Saturday, April 14, 2007

How not to do a Vibrating Ground Glass

The static is fine for web videos but leaves much to be desired for full DV. At low light like indoors shooting the grain shows up around the edges. So I try to convert the simple static to a full vibrating ground glass. Unfortunately I am not successful yet.

Notice something wrong? The adapter was a full centimeter short! One of the spacers is too short. This wreaked havoc with the infinity focus.

I started with the 52mm tube and cutout a plastic card. I carefully cut a rectangle the size of the Nikon Type D for mounting the ground glass. I tried it alone inside of the tube as a static but it wasn't stable. So I try using a 52mm filter in reverse and that held the ground glass well. Trial fitting the motor I found that there wasn't much room to mount it vertically as it should. So just for kicks I try it horizontal. It doesn't work.

Not one to give up, I sacrifice some of the focus screen's visible area by mounting the motor vertically against the fastening tab on the Nikon Type D. The vibrations are more quiet but I can't see the grain moving. There isn't enough play in the rectangular cutout nor the plastic card to allow the grains to move.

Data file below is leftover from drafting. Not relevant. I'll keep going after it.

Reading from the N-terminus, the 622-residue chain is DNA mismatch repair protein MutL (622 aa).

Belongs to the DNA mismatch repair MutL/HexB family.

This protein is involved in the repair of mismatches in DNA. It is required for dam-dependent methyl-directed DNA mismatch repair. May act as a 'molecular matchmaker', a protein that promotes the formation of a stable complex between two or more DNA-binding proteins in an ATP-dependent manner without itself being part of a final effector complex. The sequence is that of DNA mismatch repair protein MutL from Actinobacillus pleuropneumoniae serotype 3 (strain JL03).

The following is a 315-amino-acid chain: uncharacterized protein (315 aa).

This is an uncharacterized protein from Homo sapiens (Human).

I ask the kind folks at DVInfo Alternative Imaging what kind of stupidity I've delved into and I'm told that my arrangement wouldn't work. The horizontal was moving in the wrong direction. It was also loud because it was turning the card into a diaphragm. Meanwhile my vertical was too tight on the tube to allow the movement necessary to blur the grain. Just for kicks I'm taking the vertical setup to the seaport for some test shots.

1 comment:

Fakhruddin40 said...

You will be successful if you work hard with passion.

Plastic Card